Clamp system 600 operates as follows. Lip 612 of upper jaw member 610 is placed loosely on the top recess or connection area 72 of the patient support member 60. Hook 616 of lower jaw member 614 is positioned approximately to surroundingly engage a section of the flared lower edge 134 of the patient support member 60. End 606 of associated urological collection assembly ring member 604 is inserted between hemispherical extensions 648 and 650 of upper jaw member 610. Hole 608 in end 606 of the associated ring member 604 is aligned with holes 644 and 646 of the hemispherical extensions 648, 650 and stud 638 with connected post extension 642 is inserted and threadedly attached using knob 640, whereupon post 642 passes through holes 644, 608, and 646 so that end 606 is pivotally attached to upper jaw member 610 about a pivot corresponding to post 642. As stud 638 threadedly progresses into hole 636 of slider block 630, stud end surface 652 presses against hemispherical extension 648 of the upper jaw member 610 whereby slider block 630 and hemispherical extension 648 are forced apart. This forcing apart effectuates the clamping action as upper jaw member 610 and lower jaw member 614 are urged together about pivot spring pin 628.
These operations are repeated using a second clamp system 600 at the other end 606 of ring member 604 to secure the ring member 604 to patient support member 60 at both ends. It is to be appreciated that end 606 is pivotally mounted, which allows pivotal flexibility about axis 654 which is parallel to hole 608 in end 606. This pivotal flexibility provides improved robustness by reducing the potential for dislodging or damaging urological collector assembly 602 by bumping and the like during routine surgical procedures.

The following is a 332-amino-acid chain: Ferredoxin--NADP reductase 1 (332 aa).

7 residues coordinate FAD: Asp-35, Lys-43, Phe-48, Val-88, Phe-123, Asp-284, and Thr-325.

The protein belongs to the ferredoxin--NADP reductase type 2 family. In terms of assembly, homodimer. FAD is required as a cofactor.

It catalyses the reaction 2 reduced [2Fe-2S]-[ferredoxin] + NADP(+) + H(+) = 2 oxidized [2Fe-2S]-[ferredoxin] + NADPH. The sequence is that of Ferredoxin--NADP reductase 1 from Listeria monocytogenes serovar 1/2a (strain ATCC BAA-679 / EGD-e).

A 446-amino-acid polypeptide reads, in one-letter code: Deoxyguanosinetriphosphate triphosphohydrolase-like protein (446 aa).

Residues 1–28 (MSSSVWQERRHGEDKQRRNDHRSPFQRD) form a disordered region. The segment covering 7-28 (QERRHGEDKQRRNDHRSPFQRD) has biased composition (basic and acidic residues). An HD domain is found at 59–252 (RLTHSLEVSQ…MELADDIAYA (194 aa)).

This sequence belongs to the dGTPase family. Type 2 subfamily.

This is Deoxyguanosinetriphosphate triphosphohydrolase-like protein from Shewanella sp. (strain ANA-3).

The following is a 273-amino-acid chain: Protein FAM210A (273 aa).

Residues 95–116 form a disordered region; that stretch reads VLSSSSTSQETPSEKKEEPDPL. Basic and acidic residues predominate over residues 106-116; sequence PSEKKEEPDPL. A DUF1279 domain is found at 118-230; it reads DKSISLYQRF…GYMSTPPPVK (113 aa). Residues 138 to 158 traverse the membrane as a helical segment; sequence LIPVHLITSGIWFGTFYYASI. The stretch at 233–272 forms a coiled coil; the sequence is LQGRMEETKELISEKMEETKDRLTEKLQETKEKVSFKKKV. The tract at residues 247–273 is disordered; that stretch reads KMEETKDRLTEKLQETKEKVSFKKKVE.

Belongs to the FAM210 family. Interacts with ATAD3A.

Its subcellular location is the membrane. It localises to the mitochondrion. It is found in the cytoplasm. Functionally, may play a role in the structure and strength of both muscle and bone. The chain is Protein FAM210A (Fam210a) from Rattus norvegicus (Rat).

In the illustrated embodiment, the cam and lever are directly connection for pivotal motion. Alternatively, in order to compensate for size variations in the associated surgical table edge interface profile, the cam can be spring mounted relative to the lower jaw member 614′.
The invention has been described with reference to the preferred embodiments. Obviously, modifications and alterations will occur to others upon a reading and understanding of this specification. It is intended to include all such modifications and alterations insofar as they come within the scope of the appended claims or the equivalents thereof.
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|U.S. Classification||108/28, 108/27, 108/50.11, 24/455, 5/601|
|International Classification||A61G13/10, A61B6/04, F16B2/10|
|Cooperative Classification||F16B2/10, Y10T24/44, A61G2210/50, A61G13/101, Y10T24/44017, A61B6/0442, Y10T24/44026, Y10T24/44598|
|European Classification||F16B2/10, A61G13/10A|
|Dec 13, 2007||AS||Assignment|
Owner name: AMERICAN STERILIZER COMPANY, OHIO
Free format text: ASSIGNMENT OF ASSIGNORS INTEREST;ASSIGNOR:STERIS INC.;REEL/FRAME:020234/0745
Effective date: 20071127
Owner name: AMERICAN STERILIZER COMPANY,OHIO
Free format text: ASSIGNMENT OF ASSIGNORS INTEREST;ASSIGNOR:STERIS INC.;REEL/FRAME:020234/0745
Effective date: 20071127
|Jan 5, 2009||FPAY||Fee payment|
Year of fee payment: 4
|Jan 7, 2013||FPAY||Fee payment|
Year of fee payment: 8